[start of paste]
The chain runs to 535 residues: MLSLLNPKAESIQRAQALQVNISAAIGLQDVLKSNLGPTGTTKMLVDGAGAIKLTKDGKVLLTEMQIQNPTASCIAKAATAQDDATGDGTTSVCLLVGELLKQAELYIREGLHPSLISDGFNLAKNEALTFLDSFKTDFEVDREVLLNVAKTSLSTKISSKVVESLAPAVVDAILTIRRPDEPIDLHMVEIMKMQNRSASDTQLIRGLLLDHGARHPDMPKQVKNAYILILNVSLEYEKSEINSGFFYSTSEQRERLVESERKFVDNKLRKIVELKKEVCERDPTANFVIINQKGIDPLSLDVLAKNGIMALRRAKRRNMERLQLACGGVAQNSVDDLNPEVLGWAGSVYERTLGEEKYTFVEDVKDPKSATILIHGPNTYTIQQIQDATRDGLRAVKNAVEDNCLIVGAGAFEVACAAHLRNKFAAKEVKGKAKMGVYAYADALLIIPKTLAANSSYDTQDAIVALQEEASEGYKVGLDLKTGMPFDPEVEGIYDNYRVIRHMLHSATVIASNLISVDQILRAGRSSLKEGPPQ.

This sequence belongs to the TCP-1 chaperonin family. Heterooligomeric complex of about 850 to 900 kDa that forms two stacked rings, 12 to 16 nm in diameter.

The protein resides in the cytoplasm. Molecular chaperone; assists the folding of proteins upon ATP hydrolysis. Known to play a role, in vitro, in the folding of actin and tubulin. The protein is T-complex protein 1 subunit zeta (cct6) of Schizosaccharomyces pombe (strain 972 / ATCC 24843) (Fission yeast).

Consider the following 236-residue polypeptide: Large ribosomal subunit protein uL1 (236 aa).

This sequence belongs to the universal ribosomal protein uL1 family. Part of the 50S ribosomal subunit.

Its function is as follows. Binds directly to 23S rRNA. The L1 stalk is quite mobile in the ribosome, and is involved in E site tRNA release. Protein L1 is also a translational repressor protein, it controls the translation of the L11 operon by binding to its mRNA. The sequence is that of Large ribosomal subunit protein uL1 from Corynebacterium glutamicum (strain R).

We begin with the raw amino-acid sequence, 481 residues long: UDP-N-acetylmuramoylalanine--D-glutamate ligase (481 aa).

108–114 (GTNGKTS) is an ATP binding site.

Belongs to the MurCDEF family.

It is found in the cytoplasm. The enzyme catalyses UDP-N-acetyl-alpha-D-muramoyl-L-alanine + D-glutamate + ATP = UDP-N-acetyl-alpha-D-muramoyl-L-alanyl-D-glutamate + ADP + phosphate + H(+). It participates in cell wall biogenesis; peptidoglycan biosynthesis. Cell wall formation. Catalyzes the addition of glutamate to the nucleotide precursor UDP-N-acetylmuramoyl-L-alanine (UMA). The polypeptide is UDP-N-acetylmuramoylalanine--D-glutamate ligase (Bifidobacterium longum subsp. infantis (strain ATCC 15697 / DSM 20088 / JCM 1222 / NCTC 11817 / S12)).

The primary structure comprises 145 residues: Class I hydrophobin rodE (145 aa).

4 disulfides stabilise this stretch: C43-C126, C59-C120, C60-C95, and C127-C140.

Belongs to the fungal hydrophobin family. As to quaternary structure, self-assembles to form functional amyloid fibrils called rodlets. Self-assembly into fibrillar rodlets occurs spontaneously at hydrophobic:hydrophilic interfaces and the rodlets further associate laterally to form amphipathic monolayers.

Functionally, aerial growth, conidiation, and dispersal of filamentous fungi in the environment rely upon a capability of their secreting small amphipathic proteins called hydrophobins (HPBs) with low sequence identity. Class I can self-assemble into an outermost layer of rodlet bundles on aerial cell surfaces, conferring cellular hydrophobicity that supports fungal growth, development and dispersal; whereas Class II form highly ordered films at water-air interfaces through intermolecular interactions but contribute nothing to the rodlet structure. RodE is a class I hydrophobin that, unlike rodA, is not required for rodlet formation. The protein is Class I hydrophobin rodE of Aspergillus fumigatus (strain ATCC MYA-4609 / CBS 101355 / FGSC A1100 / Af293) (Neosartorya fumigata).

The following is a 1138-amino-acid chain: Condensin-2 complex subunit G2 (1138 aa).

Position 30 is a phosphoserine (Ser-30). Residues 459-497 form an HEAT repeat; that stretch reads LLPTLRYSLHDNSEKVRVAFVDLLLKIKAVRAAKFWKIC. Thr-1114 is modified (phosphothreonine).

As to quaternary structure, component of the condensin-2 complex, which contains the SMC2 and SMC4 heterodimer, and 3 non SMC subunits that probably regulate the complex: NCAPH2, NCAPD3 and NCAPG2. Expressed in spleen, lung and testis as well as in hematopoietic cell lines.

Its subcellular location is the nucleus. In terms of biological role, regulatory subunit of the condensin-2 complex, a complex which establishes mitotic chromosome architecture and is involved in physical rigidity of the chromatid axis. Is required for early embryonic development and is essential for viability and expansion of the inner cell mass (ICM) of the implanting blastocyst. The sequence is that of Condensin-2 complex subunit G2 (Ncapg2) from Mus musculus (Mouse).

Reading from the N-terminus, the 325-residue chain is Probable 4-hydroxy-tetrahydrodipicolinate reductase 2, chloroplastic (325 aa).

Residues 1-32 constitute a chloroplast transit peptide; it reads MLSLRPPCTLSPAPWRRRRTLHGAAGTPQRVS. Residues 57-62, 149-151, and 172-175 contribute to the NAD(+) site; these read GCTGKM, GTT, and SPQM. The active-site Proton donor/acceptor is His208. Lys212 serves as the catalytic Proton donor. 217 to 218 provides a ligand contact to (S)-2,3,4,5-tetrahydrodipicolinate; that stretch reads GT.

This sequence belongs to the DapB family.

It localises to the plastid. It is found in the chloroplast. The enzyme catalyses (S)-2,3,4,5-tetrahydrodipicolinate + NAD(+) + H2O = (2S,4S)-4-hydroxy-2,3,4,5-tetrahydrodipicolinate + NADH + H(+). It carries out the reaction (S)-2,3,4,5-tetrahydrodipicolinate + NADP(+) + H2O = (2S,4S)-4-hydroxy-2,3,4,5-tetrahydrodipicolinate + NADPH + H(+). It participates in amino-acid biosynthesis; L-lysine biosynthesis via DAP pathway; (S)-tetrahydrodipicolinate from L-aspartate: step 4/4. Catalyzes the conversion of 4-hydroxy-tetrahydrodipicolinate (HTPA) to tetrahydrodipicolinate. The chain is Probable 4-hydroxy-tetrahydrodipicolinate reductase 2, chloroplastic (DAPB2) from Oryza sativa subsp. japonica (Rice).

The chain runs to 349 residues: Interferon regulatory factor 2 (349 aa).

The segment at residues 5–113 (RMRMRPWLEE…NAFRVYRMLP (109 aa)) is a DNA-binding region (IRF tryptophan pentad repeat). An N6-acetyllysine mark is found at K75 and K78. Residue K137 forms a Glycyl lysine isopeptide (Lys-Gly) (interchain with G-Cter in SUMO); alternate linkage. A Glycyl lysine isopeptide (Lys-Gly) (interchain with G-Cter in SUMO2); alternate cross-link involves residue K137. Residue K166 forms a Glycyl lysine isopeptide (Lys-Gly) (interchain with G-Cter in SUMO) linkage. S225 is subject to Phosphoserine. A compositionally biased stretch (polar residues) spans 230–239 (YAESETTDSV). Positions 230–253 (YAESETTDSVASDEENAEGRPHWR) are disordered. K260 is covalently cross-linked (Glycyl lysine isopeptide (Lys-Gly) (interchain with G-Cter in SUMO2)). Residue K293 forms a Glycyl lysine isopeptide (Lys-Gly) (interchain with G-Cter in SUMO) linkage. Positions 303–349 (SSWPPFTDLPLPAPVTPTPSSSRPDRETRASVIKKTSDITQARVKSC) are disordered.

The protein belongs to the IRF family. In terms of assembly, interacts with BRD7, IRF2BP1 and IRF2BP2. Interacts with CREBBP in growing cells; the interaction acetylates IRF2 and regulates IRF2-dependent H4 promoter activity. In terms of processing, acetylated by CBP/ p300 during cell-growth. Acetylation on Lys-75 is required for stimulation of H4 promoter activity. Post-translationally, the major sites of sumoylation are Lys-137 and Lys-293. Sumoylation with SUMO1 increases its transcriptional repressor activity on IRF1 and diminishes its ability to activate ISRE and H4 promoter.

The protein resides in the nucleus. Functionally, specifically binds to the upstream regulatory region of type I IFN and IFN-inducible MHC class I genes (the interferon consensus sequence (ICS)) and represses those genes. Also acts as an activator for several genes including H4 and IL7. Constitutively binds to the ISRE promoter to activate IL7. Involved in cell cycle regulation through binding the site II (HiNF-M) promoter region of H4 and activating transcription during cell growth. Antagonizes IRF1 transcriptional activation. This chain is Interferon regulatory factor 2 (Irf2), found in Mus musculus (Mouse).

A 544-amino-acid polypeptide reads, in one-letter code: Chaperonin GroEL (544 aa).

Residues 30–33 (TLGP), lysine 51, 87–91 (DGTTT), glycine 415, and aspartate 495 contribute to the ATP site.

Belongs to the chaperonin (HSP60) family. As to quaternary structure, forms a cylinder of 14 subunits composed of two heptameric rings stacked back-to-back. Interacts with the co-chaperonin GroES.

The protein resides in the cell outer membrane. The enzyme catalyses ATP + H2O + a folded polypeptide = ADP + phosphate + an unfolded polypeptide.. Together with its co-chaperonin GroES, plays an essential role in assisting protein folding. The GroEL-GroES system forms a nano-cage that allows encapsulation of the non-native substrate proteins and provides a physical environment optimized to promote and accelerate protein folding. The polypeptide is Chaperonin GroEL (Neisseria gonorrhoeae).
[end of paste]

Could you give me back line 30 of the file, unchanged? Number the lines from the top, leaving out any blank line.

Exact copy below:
The protein resides in the cell outer membrane. The enzyme catalyses ATP + H2O + a folded polypeptide = ADP + phosphate + an unfolded polypeptide.. Together with its co-chaperonin GroES, plays an essential role in assisting protein folding. The GroEL-GroES system forms a nano-cage that allows encapsulation of the non-native substrate proteins and provides a physical environment optimized to promote and accelerate protein folding. The polypeptide is Chaperonin GroEL (Neisseria gonorrhoeae).